The positive amendments have come after the Office for National Statistics (ONS) said that its first estimate of GDP for the third quarter of 2013 indicated that the UK economy grew by 0.8 per cent. This follows growth of 0.4 per cent and 0.7 per cent in the first two quarters.
On November 4th, the CBI raised its forecast for UK economic growth in 2013 to 1.4 per cent, up from 1.2 per cent. It expects the economy to grow by 2.4 per cent in 2014 and by 2.6 per cent in 2015.
A separate report in early November by ICAEW, the body that represents English and Welsh accountants says that the UK is set to grow faster than any other western economy in the final quarter of 2013.
In October the International Monetary Fund (IMF) raised its forecast for UK growth in 2013 to 1.4 per cent, up from 0.9 per cent. It expects the economy to grow by 1.9 per cent in 2014, up from 1.5 per cent.
In September, the Organisation for Economic Co-operation and Development (OECD) almost doubled its growth prediction for the UK from 0.8 per cent to 1.5 per cent after the combined UK all-sector PMI hit a record high in August. This takes the latest reports from the services, construction and manufacturing sector and combines them. The positive trend has continued in the last two months suggesting the UK economy is on course for further growth in the final quarter of 2013.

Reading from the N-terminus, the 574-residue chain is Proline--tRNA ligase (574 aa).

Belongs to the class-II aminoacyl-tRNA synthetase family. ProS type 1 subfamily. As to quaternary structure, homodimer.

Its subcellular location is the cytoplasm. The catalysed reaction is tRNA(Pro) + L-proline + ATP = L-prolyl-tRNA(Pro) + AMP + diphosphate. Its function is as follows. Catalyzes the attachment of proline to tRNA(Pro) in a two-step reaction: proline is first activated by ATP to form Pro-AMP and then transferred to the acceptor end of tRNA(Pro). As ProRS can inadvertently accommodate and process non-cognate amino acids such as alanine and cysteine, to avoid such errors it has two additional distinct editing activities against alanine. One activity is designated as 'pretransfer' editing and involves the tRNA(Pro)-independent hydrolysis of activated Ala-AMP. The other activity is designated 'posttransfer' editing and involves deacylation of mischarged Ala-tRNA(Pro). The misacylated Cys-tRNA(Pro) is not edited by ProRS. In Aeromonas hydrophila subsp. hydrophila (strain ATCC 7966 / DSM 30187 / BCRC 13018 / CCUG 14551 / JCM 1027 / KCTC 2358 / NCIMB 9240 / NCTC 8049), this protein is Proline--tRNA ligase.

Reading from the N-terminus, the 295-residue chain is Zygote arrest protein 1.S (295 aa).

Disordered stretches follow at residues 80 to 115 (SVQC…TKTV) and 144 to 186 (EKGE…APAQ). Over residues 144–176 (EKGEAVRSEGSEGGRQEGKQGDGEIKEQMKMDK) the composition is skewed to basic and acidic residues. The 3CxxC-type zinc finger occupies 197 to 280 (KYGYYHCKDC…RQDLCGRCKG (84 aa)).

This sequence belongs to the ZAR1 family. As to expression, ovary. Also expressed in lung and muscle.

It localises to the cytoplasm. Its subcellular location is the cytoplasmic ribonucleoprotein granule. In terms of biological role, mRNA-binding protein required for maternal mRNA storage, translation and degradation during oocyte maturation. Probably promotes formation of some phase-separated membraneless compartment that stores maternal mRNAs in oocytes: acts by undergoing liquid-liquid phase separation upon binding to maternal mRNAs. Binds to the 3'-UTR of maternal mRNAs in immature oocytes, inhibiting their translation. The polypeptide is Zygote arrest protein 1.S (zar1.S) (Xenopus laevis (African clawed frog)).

The rise in the UK economy has been helped by consumer spending and the excellent performance of the services sector. The one area of the economy that is providing a negative influence is trade. Last week the ONS said the UK still imports more than it exports with the trade deficit with the EU widening to a new high of £6 billion.
This month, on Wednesday 13th November, the Bank of England presented its latest Quarterly Inflation Report. Governor Mark Carney said the recovery was “taking hold” as the Bank raised its growth forecast to 1.6 per cent in 2013 and to 2.8 per cent next year, up from 1.4 per cent and 2.5 per cent respectively.
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